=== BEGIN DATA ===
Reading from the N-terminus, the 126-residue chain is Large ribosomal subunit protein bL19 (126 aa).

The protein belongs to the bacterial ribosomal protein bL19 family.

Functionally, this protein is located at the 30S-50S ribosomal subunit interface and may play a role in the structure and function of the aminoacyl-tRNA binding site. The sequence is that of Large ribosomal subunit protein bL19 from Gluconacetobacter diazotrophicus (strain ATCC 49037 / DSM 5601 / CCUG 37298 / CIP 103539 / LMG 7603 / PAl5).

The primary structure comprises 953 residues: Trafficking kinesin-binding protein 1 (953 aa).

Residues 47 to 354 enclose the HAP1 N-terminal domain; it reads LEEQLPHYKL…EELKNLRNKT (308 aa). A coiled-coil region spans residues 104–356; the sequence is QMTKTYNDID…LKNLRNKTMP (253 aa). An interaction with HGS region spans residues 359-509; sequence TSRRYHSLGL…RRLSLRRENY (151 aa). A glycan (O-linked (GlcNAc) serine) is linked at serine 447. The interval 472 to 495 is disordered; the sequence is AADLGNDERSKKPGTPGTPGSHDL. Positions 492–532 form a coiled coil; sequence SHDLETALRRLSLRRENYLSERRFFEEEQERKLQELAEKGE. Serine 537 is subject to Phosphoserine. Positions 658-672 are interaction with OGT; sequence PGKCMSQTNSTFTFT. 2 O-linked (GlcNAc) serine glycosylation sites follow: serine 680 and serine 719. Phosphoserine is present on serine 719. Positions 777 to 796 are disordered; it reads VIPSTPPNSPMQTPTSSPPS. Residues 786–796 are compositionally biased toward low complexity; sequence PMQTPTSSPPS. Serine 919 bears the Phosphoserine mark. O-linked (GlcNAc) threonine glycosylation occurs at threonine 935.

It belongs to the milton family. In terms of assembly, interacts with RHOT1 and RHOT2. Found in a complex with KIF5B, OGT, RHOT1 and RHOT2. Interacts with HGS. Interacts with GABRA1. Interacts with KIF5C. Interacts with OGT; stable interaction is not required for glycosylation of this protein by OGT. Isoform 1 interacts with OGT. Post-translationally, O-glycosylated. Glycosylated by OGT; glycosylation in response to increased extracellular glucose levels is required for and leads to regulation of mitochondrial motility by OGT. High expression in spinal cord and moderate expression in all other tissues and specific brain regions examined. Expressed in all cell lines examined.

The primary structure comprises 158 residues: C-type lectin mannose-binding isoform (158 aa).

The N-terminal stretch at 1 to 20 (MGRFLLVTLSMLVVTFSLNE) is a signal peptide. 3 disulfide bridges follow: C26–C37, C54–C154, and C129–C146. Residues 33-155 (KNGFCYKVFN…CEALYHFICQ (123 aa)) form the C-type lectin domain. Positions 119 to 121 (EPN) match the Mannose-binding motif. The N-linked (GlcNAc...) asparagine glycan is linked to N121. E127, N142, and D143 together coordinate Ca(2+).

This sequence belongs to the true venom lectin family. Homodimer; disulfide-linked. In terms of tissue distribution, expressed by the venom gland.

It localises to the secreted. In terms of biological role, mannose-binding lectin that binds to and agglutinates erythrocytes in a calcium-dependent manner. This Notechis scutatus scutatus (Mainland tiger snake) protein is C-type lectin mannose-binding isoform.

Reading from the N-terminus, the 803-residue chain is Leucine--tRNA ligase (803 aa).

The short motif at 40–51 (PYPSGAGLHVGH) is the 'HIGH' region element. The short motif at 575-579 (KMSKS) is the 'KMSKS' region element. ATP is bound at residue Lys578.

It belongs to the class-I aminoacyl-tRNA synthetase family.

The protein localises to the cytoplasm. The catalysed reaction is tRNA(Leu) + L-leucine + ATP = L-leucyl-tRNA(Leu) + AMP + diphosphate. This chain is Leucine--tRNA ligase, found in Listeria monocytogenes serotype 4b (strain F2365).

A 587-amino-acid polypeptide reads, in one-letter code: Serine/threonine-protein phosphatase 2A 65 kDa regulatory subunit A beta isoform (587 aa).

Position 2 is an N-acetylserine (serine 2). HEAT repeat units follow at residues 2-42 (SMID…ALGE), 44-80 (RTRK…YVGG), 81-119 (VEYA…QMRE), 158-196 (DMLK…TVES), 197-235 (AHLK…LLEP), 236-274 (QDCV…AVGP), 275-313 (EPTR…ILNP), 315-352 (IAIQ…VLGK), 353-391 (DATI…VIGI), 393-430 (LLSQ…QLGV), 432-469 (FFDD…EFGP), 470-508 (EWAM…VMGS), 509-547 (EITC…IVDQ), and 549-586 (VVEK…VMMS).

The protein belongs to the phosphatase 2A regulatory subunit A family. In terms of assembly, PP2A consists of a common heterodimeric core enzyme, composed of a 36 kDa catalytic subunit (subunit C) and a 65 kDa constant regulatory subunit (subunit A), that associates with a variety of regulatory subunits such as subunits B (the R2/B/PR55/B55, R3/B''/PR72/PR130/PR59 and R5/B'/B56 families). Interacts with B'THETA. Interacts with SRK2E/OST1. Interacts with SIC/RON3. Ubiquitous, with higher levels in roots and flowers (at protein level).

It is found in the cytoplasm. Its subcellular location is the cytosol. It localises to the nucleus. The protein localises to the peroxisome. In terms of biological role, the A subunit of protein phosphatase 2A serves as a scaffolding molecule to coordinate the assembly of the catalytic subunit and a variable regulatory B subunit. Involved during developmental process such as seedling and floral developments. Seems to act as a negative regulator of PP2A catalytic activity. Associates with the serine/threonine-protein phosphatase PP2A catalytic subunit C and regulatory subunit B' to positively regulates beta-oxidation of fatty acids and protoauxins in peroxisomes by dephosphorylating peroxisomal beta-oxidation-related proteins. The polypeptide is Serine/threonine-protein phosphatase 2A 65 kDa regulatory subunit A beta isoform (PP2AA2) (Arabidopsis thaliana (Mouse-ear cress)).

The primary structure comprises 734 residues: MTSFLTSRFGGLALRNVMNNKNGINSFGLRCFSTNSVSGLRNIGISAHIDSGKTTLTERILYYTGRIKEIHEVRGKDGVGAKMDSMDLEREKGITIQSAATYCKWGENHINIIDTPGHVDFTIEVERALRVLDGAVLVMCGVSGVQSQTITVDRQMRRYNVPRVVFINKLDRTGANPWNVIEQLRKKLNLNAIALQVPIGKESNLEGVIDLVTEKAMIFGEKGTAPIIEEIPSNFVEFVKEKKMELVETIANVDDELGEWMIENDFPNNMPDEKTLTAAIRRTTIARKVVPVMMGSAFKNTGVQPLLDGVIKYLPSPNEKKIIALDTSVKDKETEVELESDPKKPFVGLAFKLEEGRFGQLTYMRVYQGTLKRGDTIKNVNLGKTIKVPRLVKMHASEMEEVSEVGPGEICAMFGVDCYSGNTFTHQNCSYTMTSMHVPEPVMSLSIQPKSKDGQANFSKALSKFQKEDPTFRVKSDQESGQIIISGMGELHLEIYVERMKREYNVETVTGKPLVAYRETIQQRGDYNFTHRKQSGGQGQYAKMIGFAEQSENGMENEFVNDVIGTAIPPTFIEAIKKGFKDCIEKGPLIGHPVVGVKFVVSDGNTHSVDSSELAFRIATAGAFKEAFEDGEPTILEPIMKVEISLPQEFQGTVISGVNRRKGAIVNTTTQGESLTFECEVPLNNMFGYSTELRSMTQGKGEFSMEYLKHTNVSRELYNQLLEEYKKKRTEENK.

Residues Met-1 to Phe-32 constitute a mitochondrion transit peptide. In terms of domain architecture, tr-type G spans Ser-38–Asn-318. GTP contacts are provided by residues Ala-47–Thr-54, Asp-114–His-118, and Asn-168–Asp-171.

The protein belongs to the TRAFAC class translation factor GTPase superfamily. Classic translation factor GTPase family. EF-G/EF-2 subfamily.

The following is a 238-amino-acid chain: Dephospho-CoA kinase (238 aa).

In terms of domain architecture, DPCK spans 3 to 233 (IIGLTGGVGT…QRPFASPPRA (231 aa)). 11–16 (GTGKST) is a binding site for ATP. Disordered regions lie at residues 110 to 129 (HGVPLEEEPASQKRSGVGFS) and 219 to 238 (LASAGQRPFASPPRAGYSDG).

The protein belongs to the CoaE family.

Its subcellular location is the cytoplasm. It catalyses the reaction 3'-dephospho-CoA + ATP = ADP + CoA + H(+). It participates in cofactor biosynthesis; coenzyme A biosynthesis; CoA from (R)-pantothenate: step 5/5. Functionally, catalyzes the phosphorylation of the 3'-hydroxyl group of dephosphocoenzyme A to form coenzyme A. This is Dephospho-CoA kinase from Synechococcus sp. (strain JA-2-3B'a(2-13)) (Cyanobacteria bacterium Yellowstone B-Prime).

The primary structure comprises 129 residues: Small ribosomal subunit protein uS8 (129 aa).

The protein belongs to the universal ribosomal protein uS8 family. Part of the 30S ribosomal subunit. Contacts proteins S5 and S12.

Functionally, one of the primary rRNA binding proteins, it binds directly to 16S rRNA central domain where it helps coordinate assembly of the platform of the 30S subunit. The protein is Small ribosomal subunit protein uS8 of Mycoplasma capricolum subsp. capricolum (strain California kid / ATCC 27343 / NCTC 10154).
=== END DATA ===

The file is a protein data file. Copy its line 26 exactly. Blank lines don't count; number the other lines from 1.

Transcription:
The primary structure comprises 129 residues: Small ribosomal subunit protein uS8 (129 aa).